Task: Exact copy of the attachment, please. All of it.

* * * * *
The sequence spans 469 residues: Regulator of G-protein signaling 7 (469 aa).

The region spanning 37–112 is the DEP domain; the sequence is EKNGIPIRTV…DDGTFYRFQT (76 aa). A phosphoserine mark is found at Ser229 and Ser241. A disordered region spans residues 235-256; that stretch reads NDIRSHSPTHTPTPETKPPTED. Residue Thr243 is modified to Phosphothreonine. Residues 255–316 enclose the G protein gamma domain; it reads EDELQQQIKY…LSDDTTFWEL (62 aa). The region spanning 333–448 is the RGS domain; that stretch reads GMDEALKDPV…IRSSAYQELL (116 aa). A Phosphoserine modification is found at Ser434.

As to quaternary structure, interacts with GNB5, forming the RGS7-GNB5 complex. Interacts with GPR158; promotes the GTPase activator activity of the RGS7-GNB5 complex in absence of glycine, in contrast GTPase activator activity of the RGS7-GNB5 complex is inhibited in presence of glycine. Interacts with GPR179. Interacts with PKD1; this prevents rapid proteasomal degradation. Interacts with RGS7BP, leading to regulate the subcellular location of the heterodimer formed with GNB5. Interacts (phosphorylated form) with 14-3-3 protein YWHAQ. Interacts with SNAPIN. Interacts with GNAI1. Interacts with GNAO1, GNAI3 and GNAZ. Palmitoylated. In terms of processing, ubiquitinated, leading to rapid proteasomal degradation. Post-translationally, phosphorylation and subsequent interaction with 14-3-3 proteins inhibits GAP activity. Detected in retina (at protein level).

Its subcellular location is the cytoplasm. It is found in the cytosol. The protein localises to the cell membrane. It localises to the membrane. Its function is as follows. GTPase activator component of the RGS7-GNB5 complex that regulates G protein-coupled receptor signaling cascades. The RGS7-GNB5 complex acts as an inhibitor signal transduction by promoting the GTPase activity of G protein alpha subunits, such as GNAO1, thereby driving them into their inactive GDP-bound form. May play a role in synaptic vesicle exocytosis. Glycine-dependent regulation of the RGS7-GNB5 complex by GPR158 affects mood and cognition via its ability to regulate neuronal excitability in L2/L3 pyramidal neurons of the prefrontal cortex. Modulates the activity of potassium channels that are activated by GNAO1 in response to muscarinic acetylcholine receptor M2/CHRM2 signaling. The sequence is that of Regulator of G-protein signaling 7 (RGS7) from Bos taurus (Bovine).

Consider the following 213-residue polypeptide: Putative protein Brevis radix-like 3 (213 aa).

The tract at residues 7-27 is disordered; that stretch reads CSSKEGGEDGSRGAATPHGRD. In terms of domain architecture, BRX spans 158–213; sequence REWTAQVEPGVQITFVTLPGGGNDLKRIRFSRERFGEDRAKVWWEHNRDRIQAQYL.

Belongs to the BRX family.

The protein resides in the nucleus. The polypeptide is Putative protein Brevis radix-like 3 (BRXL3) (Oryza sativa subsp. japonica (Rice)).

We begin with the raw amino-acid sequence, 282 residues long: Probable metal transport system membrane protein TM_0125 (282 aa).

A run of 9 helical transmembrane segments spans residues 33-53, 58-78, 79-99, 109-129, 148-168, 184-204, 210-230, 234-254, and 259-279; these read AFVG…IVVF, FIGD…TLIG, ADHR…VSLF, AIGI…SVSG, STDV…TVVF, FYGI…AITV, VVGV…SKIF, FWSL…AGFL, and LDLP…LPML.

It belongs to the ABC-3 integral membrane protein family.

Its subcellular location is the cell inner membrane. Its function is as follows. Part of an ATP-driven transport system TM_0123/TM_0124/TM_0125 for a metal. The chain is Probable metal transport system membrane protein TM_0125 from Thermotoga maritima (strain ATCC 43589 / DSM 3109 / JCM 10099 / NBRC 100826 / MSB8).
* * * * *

The sequence spans 469 residues: Regulator of G-protein signaling 7 (469 aa).

The region spanning 37–112 is the DEP domain; the sequence is EKNGIPIRTV…DDGTFYRFQT (76 aa). A phosphoserine mark is found at Ser229 and Ser241. A disordered region spans residues 235-256; that stretch reads NDIRSHSPTHTPTPETKPPTED. Residue Thr243 is modified to Phosphothreonine. Residues 255–316 enclose the G protein gamma domain; it reads EDELQQQIKY…LSDDTTFWEL (62 aa). The region spanning 333–448 is the RGS domain; that stretch reads GMDEALKDPV…IRSSAYQELL (116 aa). A Phosphoserine modification is found at Ser434.

As to quaternary structure, interacts with GNB5, forming the RGS7-GNB5 complex. Interacts with GPR158; promotes the GTPase activator activity of the RGS7-GNB5 complex in absence of glycine, in contrast GTPase activator activity of the RGS7-GNB5 complex is inhibited in presence of glycine. Interacts with GPR179. Interacts with PKD1; this prevents rapid proteasomal degradation. Interacts with RGS7BP, leading to regulate the subcellular location of the heterodimer formed with GNB5. Interacts (phosphorylated form) with 14-3-3 protein YWHAQ. Interacts with SNAPIN. Interacts with GNAI1. Interacts with GNAO1, GNAI3 and GNAZ. Palmitoylated. In terms of processing, ubiquitinated, leading to rapid proteasomal degradation. Post-translationally, phosphorylation and subsequent interaction with 14-3-3 proteins inhibits GAP activity. Detected in retina (at protein level).

Its subcellular location is the cytoplasm. It is found in the cytosol. The protein localises to the cell membrane. It localises to the membrane. Its function is as follows. GTPase activator component of the RGS7-GNB5 complex that regulates G protein-coupled receptor signaling cascades. The RGS7-GNB5 complex acts as an inhibitor signal transduction by promoting the GTPase activity of G protein alpha subunits, such as GNAO1, thereby driving them into their inactive GDP-bound form. May play a role in synaptic vesicle exocytosis. Glycine-dependent regulation of the RGS7-GNB5 complex by GPR158 affects mood and cognition via its ability to regulate neuronal excitability in L2/L3 pyramidal neurons of the prefrontal cortex. Modulates the activity of potassium channels that are activated by GNAO1 in response to muscarinic acetylcholine receptor M2/CHRM2 signaling. The sequence is that of Regulator of G-protein signaling 7 (RGS7) from Bos taurus (Bovine).

Consider the following 213-residue polypeptide: Putative protein Brevis radix-like 3 (213 aa).

The tract at residues 7-27 is disordered; that stretch reads CSSKEGGEDGSRGAATPHGRD. In terms of domain architecture, BRX spans 158–213; sequence REWTAQVEPGVQITFVTLPGGGNDLKRIRFSRERFGEDRAKVWWEHNRDRIQAQYL.

Belongs to the BRX family.

The protein resides in the nucleus. The polypeptide is Putative protein Brevis radix-like 3 (BRXL3) (Oryza sativa subsp. japonica (Rice)).

We begin with the raw amino-acid sequence, 282 residues long: Probable metal transport system membrane protein TM_0125 (282 aa).

A run of 9 helical transmembrane segments spans residues 33-53, 58-78, 79-99, 109-129, 148-168, 184-204, 210-230, 234-254, and 259-279; these read AFVG…IVVF, FIGD…TLIG, ADHR…VSLF, AIGI…SVSG, STDV…TVVF, FYGI…AITV, VVGV…SKIF, FWSL…AGFL, and LDLP…LPML.

It belongs to the ABC-3 integral membrane protein family.

Its subcellular location is the cell inner membrane. Its function is as follows. Part of an ATP-driven transport system TM_0123/TM_0124/TM_0125 for a metal. The chain is Probable metal transport system membrane protein TM_0125 from Thermotoga maritima (strain ATCC 43589 / DSM 3109 / JCM 10099 / NBRC 100826 / MSB8).